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Early Twitter Team Member Dishes On Service's Origins

Dom Sagolla talks about Twitter's origin, as well as Twitter creator Jack Dorsey's payment service, Square.

Dom Sagolla thinks he's the John Muir of electronic frontiers. He participated in the birth of blogging while he was in college and the birth of social media while he worked at Odeo.

But he was kicked out before Twitter officially became Twitter. Sagolla was head of quality at Odeo, the place where Twitter was conceptualized. While Sagolla was let go before Twitter officially launched, he later wrote a style guide on how to use the microblogging service called 140 Characters. Sagolla kept in touch with Twitter founder Jack Dorsey and became an early user of Dorsey's second company, mobile payment firm Square, which he uses to sell 140 Characters.

Sagolla tells us what it was like being an early user of Twitter and Square.


Dom Sagolla

The Brainyard: How did it feel to be part of the initial team that came up with Twitter?

DS: I'm a writer. Helping to build Twitter felt just like writing. It felt like something I've always done: surround myself with people who are faster, more talented, and trustworthy.

The Brainyard: But you never got to stay, right?

DS: I was kicked out of Odeo before Twitter shipped to the public. Along with the lead engineer, the director of engineering, and our bizdev guy, I was head of quality and we were let go on the same day. Later they even kicked out Noah Glass, the guy who named it "Twitter."

The Brainyard: How has Twitter evolved?

DS: No one from the original team now remains, except Jack. You can read the introduction to my book for free online: 140 Characters. It contains this story and the early history of Twitter as a service and a company.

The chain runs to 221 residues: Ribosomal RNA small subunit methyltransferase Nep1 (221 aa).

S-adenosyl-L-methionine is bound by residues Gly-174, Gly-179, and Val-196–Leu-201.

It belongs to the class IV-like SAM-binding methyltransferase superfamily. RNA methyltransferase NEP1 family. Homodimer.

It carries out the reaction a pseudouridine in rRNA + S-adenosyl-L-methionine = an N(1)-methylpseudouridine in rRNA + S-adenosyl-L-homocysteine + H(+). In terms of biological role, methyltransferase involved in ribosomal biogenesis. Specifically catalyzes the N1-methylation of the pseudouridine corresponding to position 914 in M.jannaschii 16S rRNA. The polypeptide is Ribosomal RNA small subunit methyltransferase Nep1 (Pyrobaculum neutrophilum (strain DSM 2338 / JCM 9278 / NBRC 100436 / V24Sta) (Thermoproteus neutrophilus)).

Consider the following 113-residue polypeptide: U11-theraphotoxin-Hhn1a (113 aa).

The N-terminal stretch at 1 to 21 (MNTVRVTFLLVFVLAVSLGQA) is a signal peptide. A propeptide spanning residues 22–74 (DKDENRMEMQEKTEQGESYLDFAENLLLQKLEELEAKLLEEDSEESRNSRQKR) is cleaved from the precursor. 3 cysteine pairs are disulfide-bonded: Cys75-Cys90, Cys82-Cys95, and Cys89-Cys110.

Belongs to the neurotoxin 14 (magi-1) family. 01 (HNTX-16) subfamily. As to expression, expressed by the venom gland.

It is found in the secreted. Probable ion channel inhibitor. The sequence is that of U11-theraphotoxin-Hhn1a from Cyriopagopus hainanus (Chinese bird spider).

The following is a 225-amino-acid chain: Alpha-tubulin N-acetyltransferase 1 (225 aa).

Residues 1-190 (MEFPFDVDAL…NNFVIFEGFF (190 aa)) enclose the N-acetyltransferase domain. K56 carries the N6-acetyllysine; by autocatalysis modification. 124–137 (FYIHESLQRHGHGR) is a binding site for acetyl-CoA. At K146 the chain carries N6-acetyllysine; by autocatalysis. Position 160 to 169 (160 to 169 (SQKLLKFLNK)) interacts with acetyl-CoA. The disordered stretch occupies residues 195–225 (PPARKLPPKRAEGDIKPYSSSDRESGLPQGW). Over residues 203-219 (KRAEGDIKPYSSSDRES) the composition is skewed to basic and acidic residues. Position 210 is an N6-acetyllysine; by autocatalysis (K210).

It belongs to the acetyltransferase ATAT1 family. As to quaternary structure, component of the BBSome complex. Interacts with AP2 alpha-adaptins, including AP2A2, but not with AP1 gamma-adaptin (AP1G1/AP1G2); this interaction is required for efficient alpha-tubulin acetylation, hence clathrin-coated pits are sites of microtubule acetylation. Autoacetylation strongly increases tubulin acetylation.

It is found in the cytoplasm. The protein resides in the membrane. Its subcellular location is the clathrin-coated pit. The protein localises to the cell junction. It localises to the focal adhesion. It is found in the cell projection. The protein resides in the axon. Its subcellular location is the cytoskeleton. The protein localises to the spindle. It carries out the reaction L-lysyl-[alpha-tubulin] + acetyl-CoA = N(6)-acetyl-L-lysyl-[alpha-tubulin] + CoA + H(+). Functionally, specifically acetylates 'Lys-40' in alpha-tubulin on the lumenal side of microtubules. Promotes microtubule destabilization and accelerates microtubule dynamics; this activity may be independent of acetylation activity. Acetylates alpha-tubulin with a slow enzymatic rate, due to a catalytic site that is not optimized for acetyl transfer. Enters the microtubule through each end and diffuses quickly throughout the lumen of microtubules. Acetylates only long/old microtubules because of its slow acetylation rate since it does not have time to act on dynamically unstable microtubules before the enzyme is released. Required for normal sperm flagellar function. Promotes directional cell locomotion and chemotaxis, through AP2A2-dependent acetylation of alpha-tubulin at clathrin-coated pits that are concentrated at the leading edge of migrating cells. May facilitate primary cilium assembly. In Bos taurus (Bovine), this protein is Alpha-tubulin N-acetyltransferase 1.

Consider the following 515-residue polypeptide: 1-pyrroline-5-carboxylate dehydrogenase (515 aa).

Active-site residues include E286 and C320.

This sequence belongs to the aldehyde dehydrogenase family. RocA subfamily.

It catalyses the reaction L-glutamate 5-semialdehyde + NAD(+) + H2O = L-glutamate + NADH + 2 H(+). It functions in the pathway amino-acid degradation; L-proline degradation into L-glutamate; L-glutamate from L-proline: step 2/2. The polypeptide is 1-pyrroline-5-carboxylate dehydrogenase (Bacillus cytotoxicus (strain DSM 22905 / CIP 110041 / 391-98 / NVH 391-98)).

The Brainyard: What was it like thinking about Twitter in its early days?

DS: Cocreating Twitter is an American story of epic proportions. Hackers, activists, idealists we all were. It was a time of protest against the Iraq War, early adoption of smartphones, and the rebirth of short-form communication in the U.S. Our company was on the brink of dissolution, and the heat of that proverbial frying pan brought out the best and worst in each of us.

You know that feeling, when you've had an idea for a decade, and then you meet someone with that exact same idea only better? And then when you combine great ideas with 12 other entrepreneurs and actually build it? In like three months? But then it's so radical and precious that you have to keep it to yourself for a while? You know? And then you ship it, but no one understands you at first, because the idea is like so ahead of its time? I am so familiar with that feeling. And then the feeling of trying to get everyone to love it as much as I do.

The Brainyard: How did you know that Twitter would impact how we communicated with each other?

DS: I knew Twitter's power right away, and I said so. My research at Swarthmore College, then at HP Labs, and later at Harvard and the MIT Media Lab pointed in Twitter's exact direction. It's hard to describe what it's like to watch the future unfold right in front of you, but I'm used to it by now.


Twitter: The Early Team

I've participated in the birth of RFID and near-field communications, the tabletop quantum computer, and open standards like Ruby on Rails and PDF. Since Twitter, I've helped nurture Square and countless other social networks, but nothing has taught me as much as that time at Odeo thinking it all up with Jack, Noah, and the gang.

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Deb Donston-Miller
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Deb Donston-Miller,
User Rank: Apprentice
7/6/2012 | 10:16:57 AM
re: Early Twitter Team Member Dishes On Service's Origins
"Don't worry at all about the number of people following you. Consider instead who are they? Do they click on your links, share your content, or show up at your event?"

It's so interesting to me that he says this. I just had a conversation with a professor of communications who compared it to the lust for pure page views in the early .com days. People soon realized there were other metrics that were more meaningful for businesses.

Deb Donston-Miller
Contributing Editor, The BrainYard
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